Salary Survey Extra: Deep Focus on Security+

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Salary Survey Extra is a series of dispatches that give added insight into the findings of our annual Salary Survey. These posts contain previously unpublished Salary Survey data.

There are more than 500,000 Security+ holders worldwide. Should you become one of them?There are now more than 500,000 individuals out there who have earned the Security+ certification managed by tech industry association CompTIA. For perspective, if we assume an average height of 5 feet, 9 inches, and if we could lay out all of Security+ holders in the world head to toe in a line, they would stretch about 550 miles, which is roughly the distance between Malad City, Idaho, and Glacier National Park.

Hmm. That didn’t quite paint the masterpiece-level picture that we’d initially envisioned. The point is that there are a lot of certified professionals out there with a Security+ (No. 54 on our most recent Salary Survey 75 list) in their back pocket. If you have an professional inclination toward information security, then Security+ is a great place to start building a career.

Here’s what the salary picture looks like for Security+ holders who responded to the Salary Survey:

All U.S. Respondents
Average Annual Salary: $98,840
Median Annual Salary: $95,730
How satisfied are you with your current salary?
Completely Satisfied: 8 percent
Very Satisfied: 26 percent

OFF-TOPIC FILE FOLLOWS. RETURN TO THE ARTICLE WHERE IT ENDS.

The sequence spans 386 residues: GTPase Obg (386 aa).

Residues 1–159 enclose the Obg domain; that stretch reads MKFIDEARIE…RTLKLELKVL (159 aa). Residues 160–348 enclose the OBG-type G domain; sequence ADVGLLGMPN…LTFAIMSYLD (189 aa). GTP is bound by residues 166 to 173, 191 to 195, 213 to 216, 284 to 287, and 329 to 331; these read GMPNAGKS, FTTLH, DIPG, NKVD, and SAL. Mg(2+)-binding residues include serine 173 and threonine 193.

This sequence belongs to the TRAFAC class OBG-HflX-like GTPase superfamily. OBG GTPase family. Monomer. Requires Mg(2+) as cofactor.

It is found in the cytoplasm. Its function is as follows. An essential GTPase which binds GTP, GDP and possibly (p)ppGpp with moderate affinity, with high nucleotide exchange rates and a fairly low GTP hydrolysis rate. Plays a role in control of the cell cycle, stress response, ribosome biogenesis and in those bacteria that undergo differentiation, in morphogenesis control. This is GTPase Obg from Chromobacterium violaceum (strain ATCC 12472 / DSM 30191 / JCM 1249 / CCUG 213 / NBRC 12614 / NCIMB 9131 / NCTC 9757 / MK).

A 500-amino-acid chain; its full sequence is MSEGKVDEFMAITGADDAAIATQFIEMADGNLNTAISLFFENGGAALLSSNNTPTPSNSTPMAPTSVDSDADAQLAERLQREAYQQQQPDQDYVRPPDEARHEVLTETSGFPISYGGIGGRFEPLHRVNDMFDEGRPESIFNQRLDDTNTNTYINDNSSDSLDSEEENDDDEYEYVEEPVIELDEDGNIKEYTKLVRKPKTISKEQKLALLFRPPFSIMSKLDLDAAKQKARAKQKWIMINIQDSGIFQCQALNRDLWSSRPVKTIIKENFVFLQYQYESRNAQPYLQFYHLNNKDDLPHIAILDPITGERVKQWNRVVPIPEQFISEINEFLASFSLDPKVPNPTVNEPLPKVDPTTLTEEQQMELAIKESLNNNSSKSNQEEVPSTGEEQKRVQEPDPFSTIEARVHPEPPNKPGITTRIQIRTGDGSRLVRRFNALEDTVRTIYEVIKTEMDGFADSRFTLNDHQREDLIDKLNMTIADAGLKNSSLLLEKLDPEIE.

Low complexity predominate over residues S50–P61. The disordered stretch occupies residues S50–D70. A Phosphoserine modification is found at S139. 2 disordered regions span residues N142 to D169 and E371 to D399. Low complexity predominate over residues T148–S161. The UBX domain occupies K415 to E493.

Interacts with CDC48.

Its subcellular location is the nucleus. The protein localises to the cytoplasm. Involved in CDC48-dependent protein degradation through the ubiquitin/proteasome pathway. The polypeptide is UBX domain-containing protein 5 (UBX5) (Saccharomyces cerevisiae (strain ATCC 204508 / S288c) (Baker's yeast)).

Satisfied: 36.4 percent
Not Very Satisfied: 23.9 percent
Not At All Satisfied: 5.7 percent

All Non-U.S. Respondents
Average Annual Salary: $72,850
Median Annual Salary: $71,250
How satisfied are you with your current salary?
Completely Satisfied: 5.3 percent
Very Satisfied: 17.1 percent
Satisfied: 43.4 percent
Not Very Satisfied: 25 percent
Not At All Satisfied: 9.2 percent

The largest single body of Security+ holders to participate in the survey is made up of U.S. residents (83.7 percent), but we also heard from credential holders in 24 others countries: Australia, Belgium, Brazil, Canada, China, Croatia, Czech Republic, Germany, India, Indonesia, Ireland, Italy, Mexico, the Netherlands, Nigeria, Romania, Saudi Arabia, Singapore, South Africa, Spain, Switzerland, Taiwan, and the United Kingdom.

Most of the Security+ holders who participated in the survey are men (88.8 percent), though we did hear from a small core group of women who are Security+-certified. The range of ages among Security+ holders is a fairly standard curve, with a gentler slope heading toward retirement: 1.1 percent of survey respondents are between the ages of 19 and 24, 20.6 percent are between the ages of 25 and 34, 35.8 percent are between the ages of 35 and 44, 26.2 percent are between the ages of 45 and 54, and 14.1 percent are between the ages of 55 and 64. There are also a smattering of certified professional keeping IT going into retirement, with 2 percent of respondents between the ages of 65 and 74, and even 0.2 percent age 75 or older.